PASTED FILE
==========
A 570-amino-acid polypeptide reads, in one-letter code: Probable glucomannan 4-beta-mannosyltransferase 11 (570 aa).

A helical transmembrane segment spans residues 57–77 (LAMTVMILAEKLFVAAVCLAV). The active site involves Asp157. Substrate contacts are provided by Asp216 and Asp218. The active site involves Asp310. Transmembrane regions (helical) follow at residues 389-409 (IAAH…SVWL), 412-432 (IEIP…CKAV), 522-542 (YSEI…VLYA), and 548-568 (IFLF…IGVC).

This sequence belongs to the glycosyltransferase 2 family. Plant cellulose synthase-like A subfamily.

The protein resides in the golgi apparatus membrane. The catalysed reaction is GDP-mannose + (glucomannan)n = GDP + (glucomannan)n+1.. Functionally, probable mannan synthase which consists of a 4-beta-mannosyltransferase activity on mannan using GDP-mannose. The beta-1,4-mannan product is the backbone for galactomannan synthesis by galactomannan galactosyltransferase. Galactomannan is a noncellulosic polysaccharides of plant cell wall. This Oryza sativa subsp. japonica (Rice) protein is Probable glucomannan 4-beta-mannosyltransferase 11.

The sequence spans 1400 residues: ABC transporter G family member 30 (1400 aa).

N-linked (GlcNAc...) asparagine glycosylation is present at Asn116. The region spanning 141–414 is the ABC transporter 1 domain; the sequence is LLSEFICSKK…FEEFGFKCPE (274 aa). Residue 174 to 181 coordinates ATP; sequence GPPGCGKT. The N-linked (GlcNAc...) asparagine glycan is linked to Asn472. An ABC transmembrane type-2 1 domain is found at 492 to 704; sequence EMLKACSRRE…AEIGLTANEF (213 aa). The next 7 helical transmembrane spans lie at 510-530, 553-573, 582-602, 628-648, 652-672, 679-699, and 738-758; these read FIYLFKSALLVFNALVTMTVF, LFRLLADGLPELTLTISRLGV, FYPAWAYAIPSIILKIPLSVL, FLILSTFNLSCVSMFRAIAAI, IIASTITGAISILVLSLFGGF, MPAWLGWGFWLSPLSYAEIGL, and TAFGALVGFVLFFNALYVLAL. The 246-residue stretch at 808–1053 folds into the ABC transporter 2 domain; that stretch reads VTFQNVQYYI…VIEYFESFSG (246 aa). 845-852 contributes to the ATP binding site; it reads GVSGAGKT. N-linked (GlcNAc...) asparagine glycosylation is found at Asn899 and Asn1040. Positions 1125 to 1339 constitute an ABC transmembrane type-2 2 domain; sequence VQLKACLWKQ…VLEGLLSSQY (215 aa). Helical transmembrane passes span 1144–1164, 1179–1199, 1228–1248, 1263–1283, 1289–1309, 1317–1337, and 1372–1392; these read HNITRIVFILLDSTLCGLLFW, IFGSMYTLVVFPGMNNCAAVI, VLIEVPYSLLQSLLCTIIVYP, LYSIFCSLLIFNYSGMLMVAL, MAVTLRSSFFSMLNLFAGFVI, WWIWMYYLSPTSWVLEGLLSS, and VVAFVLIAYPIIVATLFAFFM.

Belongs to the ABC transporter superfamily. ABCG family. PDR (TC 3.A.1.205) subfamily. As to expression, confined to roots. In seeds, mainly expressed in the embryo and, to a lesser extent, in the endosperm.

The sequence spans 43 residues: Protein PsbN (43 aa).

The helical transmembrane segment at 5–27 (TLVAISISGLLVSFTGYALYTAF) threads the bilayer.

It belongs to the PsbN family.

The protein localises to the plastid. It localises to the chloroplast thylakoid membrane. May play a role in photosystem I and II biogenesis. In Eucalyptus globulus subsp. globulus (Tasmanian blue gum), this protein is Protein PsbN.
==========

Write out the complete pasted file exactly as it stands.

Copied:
A 570-amino-acid polypeptide reads, in one-letter code: Probable glucomannan 4-beta-mannosyltransferase 11 (570 aa).

A helical transmembrane segment spans residues 57–77 (LAMTVMILAEKLFVAAVCLAV). The active site involves Asp157. Substrate contacts are provided by Asp216 and Asp218. The active site involves Asp310. Transmembrane regions (helical) follow at residues 389-409 (IAAH…SVWL), 412-432 (IEIP…CKAV), 522-542 (YSEI…VLYA), and 548-568 (IFLF…IGVC).

This sequence belongs to the glycosyltransferase 2 family. Plant cellulose synthase-like A subfamily.

The protein resides in the golgi apparatus membrane. The catalysed reaction is GDP-mannose + (glucomannan)n = GDP + (glucomannan)n+1.. Functionally, probable mannan synthase which consists of a 4-beta-mannosyltransferase activity on mannan using GDP-mannose. The beta-1,4-mannan product is the backbone for galactomannan synthesis by galactomannan galactosyltransferase. Galactomannan is a noncellulosic polysaccharides of plant cell wall. This Oryza sativa subsp. japonica (Rice) protein is Probable glucomannan 4-beta-mannosyltransferase 11.

The sequence spans 1400 residues: ABC transporter G family member 30 (1400 aa).

N-linked (GlcNAc...) asparagine glycosylation is present at Asn116. The region spanning 141–414 is the ABC transporter 1 domain; the sequence is LLSEFICSKK…FEEFGFKCPE (274 aa). Residue 174 to 181 coordinates ATP; sequence GPPGCGKT. The N-linked (GlcNAc...) asparagine glycan is linked to Asn472. An ABC transmembrane type-2 1 domain is found at 492 to 704; sequence EMLKACSRRE…AEIGLTANEF (213 aa). The next 7 helical transmembrane spans lie at 510-530, 553-573, 582-602, 628-648, 652-672, 679-699, and 738-758; these read FIYLFKSALLVFNALVTMTVF, LFRLLADGLPELTLTISRLGV, FYPAWAYAIPSIILKIPLSVL, FLILSTFNLSCVSMFRAIAAI, IIASTITGAISILVLSLFGGF, MPAWLGWGFWLSPLSYAEIGL, and TAFGALVGFVLFFNALYVLAL. The 246-residue stretch at 808–1053 folds into the ABC transporter 2 domain; that stretch reads VTFQNVQYYI…VIEYFESFSG (246 aa). 845-852 contributes to the ATP binding site; it reads GVSGAGKT. N-linked (GlcNAc...) asparagine glycosylation is found at Asn899 and Asn1040. Positions 1125 to 1339 constitute an ABC transmembrane type-2 2 domain; sequence VQLKACLWKQ…VLEGLLSSQY (215 aa). Helical transmembrane passes span 1144–1164, 1179–1199, 1228–1248, 1263–1283, 1289–1309, 1317–1337, and 1372–1392; these read HNITRIVFILLDSTLCGLLFW, IFGSMYTLVVFPGMNNCAAVI, VLIEVPYSLLQSLLCTIIVYP, LYSIFCSLLIFNYSGMLMVAL, MAVTLRSSFFSMLNLFAGFVI, WWIWMYYLSPTSWVLEGLLSS, and VVAFVLIAYPIIVATLFAFFM.

Belongs to the ABC transporter superfamily. ABCG family. PDR (TC 3.A.1.205) subfamily. As to expression, confined to roots. In seeds, mainly expressed in the embryo and, to a lesser extent, in the endosperm.

The sequence spans 43 residues: Protein PsbN (43 aa).

The helical transmembrane segment at 5–27 (TLVAISISGLLVSFTGYALYTAF) threads the bilayer.

It belongs to the PsbN family.

The protein localises to the plastid. It localises to the chloroplast thylakoid membrane. May play a role in photosystem I and II biogenesis. In Eucalyptus globulus subsp. globulus (Tasmanian blue gum), this protein is Protein PsbN.